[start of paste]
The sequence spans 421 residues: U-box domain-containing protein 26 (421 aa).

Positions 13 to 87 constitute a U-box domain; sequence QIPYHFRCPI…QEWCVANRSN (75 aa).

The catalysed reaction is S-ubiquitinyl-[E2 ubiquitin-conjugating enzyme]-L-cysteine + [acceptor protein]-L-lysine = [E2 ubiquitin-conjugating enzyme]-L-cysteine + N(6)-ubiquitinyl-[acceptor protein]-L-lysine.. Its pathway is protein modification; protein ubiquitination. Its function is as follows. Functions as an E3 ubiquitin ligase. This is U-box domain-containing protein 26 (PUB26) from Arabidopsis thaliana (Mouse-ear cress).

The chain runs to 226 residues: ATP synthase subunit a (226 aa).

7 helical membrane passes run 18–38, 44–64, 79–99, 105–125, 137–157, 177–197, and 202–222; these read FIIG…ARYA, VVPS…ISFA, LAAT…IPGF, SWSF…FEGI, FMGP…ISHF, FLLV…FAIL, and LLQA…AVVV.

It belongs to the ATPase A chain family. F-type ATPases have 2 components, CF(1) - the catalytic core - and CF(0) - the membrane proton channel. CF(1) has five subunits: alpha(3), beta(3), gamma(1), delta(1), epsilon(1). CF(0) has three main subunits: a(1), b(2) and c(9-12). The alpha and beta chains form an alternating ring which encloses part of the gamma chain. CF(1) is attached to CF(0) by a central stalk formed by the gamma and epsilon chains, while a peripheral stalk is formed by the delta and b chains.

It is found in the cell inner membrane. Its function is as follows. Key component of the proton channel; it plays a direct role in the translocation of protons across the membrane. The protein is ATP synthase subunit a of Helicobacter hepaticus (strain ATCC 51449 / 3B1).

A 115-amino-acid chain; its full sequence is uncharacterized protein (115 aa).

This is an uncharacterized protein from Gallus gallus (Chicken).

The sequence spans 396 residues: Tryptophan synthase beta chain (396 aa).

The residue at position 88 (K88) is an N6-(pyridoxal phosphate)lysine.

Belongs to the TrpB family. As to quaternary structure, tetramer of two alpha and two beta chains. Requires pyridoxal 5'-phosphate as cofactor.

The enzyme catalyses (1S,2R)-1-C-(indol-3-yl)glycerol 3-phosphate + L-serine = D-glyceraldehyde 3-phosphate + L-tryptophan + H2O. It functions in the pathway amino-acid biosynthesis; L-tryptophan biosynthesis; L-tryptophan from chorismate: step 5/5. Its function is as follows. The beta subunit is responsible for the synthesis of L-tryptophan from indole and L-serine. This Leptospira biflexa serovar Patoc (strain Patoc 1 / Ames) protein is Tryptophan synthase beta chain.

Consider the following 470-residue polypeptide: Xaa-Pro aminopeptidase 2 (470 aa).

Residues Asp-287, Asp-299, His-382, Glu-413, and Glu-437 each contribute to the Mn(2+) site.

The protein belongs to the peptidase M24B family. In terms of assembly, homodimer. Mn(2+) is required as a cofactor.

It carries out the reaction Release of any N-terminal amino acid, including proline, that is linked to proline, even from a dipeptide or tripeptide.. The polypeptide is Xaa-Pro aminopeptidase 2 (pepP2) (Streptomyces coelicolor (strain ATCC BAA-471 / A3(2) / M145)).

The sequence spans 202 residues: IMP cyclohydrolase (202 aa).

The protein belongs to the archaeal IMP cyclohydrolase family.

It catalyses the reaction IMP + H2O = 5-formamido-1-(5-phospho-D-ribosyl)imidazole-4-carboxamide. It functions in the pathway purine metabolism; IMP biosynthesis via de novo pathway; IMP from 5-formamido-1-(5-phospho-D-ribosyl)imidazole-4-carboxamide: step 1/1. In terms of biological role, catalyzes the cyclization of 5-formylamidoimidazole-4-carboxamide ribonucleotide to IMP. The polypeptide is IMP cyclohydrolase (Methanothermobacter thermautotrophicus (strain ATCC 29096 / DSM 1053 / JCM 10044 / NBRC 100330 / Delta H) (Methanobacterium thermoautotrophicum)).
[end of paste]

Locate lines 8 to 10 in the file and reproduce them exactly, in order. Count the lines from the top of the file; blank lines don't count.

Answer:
A 115-amino-acid chain; its full sequence is uncharacterized protein (115 aa).

This is an uncharacterized protein from Gallus gallus (Chicken).

The sequence spans 396 residues: Tryptophan synthase beta chain (396 aa).